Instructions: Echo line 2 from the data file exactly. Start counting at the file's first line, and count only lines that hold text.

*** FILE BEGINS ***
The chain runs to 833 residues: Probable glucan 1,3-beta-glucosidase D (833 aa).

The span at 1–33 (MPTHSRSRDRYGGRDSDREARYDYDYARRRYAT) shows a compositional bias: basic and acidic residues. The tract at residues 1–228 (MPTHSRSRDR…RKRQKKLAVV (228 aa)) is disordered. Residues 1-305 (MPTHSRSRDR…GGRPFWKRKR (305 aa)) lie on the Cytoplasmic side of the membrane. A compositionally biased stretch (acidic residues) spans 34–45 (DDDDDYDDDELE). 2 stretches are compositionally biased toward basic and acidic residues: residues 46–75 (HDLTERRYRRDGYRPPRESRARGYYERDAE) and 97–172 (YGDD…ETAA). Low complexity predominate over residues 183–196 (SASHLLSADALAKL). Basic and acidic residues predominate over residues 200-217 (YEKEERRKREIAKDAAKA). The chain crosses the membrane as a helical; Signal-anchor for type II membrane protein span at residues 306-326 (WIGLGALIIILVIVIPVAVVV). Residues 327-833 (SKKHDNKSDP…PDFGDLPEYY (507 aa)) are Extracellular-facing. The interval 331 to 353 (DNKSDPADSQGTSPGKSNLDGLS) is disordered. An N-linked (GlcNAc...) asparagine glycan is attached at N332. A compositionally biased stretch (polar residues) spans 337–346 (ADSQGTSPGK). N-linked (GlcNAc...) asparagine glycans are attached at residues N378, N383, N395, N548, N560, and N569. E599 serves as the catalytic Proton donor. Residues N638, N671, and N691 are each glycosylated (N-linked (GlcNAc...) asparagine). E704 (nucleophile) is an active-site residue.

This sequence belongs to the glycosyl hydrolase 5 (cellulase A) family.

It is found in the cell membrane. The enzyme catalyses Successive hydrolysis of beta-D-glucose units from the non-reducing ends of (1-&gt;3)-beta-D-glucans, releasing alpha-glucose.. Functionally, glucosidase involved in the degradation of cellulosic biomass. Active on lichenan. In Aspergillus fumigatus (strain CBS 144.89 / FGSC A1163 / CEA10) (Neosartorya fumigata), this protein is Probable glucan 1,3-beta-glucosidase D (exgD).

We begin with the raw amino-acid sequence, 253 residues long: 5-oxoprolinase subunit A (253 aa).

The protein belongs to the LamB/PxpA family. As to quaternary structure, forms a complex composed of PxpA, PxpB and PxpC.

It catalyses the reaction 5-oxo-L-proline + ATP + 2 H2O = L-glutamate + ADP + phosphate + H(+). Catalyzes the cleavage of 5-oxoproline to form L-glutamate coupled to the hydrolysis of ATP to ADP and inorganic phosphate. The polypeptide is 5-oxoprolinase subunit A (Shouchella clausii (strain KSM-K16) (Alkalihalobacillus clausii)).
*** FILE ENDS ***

The span at 1–33 (MPTHSRSRDRYGGRDSDREARYDYDYARRRYAT) shows a compositional bias: basic and acidic residues. The tract at residues 1–228 (MPTHSRSRDR…RKRQKKLAVV (228 aa)) is disordered. Residues 1-305 (MPTHSRSRDR…GGRPFWKRKR (305 aa)) lie on the Cytoplasmic side of the membrane. A compositionally biased stretch (acidic residues) spans 34–45 (DDDDDYDDDELE). 2 stretches are compositionally biased toward basic and acidic residues: residues 46–75 (HDLTERRYRRDGYRPPRESRARGYYERDAE) and 97–172 (YGDD…ETAA). Low complexity predominate over residues 183–196 (SASHLLSADALAKL). Basic and acidic residues predominate over residues 200-217 (YEKEERRKREIAKDAAKA). The chain crosses the membrane as a helical; Signal-anchor for type II membrane protein span at residues 306-326 (WIGLGALIIILVIVIPVAVVV). Residues 327-833 (SKKHDNKSDP…PDFGDLPEYY (507 aa)) are Extracellular-facing. The interval 331 to 353 (DNKSDPADSQGTSPGKSNLDGLS) is disordered. An N-linked (GlcNAc...) asparagine glycan is attached at N332. A compositionally biased stretch (polar residues) spans 337–346 (ADSQGTSPGK). N-linked (GlcNAc...) asparagine glycans are attached at residues N378, N383, N395, N548, N560, and N569. E599 serves as the catalytic Proton donor. Residues N638, N671, and N691 are each glycosylated (N-linked (GlcNAc...) asparagine). E704 (nucleophile) is an active-site residue.